As far as the schools who will be coming to the end of their eligibility in the Big East after agreeing to join the Atlantic Coast Conference (ACC) on July1, 2013, the University of Pittsburgh stood before their Big East counterparts for the last time, first. Pittsburgh Head Coach, Paul Chryst, spent less time at the podium than it takes to brush your teeth. With numerous "thank you's" to the Big East for having Pittsburgh there in attendance, Chryst said very little else, leaving the bathroom with a few teeth waiting for toothpaste.
Syracuse University Head Coach, Doug Marrone, followed, joining Holtz by bringing laughter into a room filled with conference members that have been dealing with some serious changes. Marrone remarked that he brought the most players, five, to Big East Media Day because he grew up in the Bronx, so he travels with as many people as he can. Separating Syracuse from other Big East adversaries did not stop with how many student-athletes Marrone had with him. For part of fall camp, Marrone will be taking his players to Fort Drum, a training facility for the United States' military. "We all in this room have a great deal of respect for what the military has done," stated Marrone. Syracuse stands to gain physical as well as mental strength, closer bonds among teammates, and an overall appreciation for the sport they play and the life they lead. Military life and football both involve commitment, hard work, sacrifice, and hope. Leaders are born when those characteristics come together.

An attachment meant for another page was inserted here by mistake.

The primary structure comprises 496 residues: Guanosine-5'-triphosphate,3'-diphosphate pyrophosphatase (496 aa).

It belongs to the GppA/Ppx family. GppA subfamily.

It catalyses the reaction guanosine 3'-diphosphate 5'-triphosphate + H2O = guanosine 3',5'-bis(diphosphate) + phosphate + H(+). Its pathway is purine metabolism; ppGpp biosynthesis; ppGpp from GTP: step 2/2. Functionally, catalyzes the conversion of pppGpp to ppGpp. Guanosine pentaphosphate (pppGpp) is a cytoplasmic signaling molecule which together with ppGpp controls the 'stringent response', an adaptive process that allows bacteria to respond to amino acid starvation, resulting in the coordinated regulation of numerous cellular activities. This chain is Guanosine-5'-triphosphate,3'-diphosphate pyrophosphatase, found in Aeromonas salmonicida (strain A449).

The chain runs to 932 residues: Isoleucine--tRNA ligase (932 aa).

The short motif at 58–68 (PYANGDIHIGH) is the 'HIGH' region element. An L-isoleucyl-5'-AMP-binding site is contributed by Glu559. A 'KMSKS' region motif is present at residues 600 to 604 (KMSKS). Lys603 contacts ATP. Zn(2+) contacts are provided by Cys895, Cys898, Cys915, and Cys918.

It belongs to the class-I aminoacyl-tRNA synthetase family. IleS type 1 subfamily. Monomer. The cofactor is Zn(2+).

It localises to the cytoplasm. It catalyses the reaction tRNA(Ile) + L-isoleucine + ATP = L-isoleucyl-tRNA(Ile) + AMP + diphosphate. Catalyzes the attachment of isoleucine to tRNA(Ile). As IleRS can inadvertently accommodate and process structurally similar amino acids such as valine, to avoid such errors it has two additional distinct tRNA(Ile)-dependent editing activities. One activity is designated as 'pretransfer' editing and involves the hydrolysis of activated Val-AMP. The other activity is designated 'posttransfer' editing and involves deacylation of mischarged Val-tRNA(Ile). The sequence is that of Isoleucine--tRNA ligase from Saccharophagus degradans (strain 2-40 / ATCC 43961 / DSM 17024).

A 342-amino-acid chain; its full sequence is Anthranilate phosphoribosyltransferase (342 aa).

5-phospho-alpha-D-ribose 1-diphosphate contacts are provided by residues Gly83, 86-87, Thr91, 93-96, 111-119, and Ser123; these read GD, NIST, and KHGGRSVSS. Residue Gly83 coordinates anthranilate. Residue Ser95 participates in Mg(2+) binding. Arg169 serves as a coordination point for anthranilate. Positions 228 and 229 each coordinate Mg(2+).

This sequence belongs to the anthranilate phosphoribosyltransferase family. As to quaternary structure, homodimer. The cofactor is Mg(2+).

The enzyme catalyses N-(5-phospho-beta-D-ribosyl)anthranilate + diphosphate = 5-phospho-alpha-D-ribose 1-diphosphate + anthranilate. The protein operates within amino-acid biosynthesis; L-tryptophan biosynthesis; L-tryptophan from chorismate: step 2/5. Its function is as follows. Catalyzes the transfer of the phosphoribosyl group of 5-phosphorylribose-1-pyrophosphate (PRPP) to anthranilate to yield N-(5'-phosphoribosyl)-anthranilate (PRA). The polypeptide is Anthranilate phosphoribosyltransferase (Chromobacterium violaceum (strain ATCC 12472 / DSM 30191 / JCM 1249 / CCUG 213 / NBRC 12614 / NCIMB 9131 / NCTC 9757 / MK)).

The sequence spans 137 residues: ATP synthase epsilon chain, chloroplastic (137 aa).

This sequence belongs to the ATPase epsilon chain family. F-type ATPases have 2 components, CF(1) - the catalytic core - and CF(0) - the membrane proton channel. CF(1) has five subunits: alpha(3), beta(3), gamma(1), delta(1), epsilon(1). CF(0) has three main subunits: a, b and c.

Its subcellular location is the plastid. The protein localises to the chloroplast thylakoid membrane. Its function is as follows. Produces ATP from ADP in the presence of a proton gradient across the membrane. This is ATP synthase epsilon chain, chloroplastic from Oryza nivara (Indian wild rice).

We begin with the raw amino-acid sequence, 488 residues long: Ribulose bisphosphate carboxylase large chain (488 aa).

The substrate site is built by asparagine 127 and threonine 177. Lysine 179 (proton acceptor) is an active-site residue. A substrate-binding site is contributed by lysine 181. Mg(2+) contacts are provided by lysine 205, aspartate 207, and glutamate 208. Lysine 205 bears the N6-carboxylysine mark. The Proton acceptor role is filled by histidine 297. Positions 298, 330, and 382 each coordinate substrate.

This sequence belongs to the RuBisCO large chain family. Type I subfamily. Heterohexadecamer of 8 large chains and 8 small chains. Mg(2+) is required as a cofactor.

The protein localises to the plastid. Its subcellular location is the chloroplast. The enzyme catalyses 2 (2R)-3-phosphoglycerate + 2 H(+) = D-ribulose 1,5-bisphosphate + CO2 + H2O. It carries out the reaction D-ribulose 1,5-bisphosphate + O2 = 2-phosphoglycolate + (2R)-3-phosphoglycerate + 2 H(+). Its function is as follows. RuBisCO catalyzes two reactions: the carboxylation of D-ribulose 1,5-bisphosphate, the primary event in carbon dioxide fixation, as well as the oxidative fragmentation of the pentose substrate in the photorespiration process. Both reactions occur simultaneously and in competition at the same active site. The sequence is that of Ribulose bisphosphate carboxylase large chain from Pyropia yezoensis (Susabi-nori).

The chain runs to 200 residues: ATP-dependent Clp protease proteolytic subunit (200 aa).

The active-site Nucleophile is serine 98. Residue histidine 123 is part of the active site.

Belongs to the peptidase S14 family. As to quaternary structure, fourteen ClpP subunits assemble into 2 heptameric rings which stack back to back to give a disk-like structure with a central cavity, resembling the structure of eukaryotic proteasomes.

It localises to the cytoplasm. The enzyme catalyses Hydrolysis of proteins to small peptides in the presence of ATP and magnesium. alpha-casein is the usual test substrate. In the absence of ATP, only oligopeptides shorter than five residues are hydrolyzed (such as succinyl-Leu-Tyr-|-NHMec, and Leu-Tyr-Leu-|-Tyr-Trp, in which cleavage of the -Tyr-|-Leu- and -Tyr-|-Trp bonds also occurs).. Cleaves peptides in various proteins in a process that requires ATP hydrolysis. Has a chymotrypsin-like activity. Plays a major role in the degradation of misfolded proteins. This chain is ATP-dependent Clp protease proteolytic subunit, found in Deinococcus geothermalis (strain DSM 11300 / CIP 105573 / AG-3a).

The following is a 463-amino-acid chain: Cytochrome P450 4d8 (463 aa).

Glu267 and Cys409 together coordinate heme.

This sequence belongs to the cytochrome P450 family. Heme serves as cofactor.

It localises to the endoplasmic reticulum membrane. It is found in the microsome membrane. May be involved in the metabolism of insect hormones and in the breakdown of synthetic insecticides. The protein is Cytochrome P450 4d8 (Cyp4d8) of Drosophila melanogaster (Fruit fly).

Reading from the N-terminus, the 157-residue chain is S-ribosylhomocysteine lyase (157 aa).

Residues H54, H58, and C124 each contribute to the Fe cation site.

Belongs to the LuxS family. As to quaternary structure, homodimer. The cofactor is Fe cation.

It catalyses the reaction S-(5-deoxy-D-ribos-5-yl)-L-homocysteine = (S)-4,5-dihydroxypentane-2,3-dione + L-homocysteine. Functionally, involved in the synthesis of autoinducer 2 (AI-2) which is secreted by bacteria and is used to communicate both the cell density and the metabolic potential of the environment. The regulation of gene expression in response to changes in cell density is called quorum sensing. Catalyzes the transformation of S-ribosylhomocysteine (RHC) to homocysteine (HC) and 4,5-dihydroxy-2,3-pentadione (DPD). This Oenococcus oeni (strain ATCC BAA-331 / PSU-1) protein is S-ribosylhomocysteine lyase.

This version of the Big East has come together for media day for the final time. West Virginia, Temple, Pittsburgh, and Syracuse have begun a domino effect that will leave less original pieces of the conference's football puzzle standing. Leadership from a front office standpoint as well as by each school will be and should always be of great importance as the Big East seeks to identify what they are and intend to become. Perhaps the Big East Conference should look into offering pencils with erasers to those attending future media days to illustrate the ever-changing canvas that not only the Big East, but college football, in general, has become.